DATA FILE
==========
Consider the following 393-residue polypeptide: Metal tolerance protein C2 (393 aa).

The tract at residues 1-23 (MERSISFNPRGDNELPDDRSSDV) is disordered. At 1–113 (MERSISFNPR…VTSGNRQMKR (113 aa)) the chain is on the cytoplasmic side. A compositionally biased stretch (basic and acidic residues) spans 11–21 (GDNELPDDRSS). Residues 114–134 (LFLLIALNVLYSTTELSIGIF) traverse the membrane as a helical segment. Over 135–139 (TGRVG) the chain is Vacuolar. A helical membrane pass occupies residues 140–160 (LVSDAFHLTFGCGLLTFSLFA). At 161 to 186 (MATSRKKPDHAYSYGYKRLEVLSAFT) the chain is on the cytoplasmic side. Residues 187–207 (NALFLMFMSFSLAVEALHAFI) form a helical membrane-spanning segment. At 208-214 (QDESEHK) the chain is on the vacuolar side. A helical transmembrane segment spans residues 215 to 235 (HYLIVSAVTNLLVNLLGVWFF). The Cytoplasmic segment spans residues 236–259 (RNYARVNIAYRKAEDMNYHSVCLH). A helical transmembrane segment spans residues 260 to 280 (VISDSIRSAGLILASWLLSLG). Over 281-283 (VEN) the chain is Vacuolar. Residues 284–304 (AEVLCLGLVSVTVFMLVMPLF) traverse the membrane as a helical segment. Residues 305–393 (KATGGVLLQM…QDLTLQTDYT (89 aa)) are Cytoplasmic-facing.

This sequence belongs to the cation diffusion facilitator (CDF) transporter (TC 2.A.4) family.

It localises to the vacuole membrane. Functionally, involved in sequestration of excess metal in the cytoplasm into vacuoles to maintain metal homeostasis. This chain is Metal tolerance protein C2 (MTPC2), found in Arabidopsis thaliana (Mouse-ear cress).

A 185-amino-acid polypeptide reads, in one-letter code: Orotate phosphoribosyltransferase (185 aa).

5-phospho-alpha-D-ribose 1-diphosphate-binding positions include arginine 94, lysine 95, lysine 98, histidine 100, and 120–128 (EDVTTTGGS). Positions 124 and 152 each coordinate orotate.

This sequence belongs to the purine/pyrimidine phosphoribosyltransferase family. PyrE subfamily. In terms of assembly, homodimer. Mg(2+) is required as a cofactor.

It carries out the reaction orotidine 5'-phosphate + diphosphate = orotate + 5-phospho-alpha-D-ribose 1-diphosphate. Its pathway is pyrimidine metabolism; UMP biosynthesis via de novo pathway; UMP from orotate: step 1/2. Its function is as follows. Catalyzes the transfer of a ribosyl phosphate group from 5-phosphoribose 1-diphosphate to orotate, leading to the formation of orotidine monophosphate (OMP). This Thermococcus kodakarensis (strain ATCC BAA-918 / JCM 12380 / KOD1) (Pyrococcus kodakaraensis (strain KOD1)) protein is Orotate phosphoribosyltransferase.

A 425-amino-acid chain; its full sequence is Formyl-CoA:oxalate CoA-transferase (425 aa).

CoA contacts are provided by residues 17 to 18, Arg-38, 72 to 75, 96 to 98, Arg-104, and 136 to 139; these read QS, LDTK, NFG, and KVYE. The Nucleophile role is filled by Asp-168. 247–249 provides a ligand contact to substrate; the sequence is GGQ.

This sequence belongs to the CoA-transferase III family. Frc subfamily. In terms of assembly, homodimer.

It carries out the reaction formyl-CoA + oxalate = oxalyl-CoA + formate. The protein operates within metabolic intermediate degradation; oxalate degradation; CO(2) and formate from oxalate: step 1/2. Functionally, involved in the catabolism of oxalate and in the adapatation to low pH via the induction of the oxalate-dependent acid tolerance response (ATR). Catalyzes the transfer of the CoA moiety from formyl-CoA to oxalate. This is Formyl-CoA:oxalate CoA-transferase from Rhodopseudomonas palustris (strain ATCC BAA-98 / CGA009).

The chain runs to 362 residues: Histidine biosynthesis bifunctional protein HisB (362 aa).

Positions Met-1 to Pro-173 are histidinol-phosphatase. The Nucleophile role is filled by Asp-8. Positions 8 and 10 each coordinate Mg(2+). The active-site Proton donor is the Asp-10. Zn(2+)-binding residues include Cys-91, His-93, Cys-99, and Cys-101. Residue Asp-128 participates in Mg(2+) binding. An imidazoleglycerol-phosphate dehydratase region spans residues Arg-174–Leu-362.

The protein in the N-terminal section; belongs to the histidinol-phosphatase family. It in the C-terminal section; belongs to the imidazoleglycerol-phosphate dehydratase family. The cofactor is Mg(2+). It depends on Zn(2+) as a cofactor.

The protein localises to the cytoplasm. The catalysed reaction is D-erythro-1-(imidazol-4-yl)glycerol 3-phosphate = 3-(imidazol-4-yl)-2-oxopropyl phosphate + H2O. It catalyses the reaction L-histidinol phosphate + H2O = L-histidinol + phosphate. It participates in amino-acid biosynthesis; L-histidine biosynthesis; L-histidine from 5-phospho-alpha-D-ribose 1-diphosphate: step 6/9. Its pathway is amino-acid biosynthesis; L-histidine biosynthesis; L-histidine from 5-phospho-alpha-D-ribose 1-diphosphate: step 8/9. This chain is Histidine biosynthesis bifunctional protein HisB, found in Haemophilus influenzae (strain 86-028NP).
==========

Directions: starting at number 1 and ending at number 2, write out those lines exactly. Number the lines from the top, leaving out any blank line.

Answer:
Consider the following 393-residue polypeptide: Metal tolerance protein C2 (393 aa).

The tract at residues 1-23 (MERSISFNPRGDNELPDDRSSDV) is disordered. At 1–113 (MERSISFNPR…VTSGNRQMKR (113 aa)) the chain is on the cytoplasmic side. A compositionally biased stretch (basic and acidic residues) spans 11–21 (GDNELPDDRSS). Residues 114–134 (LFLLIALNVLYSTTELSIGIF) traverse the membrane as a helical segment. Over 135–139 (TGRVG) the chain is Vacuolar. A helical membrane pass occupies residues 140–160 (LVSDAFHLTFGCGLLTFSLFA). At 161 to 186 (MATSRKKPDHAYSYGYKRLEVLSAFT) the chain is on the cytoplasmic side. Residues 187–207 (NALFLMFMSFSLAVEALHAFI) form a helical membrane-spanning segment. At 208-214 (QDESEHK) the chain is on the vacuolar side. A helical transmembrane segment spans residues 215 to 235 (HYLIVSAVTNLLVNLLGVWFF). The Cytoplasmic segment spans residues 236–259 (RNYARVNIAYRKAEDMNYHSVCLH). A helical transmembrane segment spans residues 260 to 280 (VISDSIRSAGLILASWLLSLG). Over 281-283 (VEN) the chain is Vacuolar. Residues 284–304 (AEVLCLGLVSVTVFMLVMPLF) traverse the membrane as a helical segment. Residues 305–393 (KATGGVLLQM…QDLTLQTDYT (89 aa)) are Cytoplasmic-facing.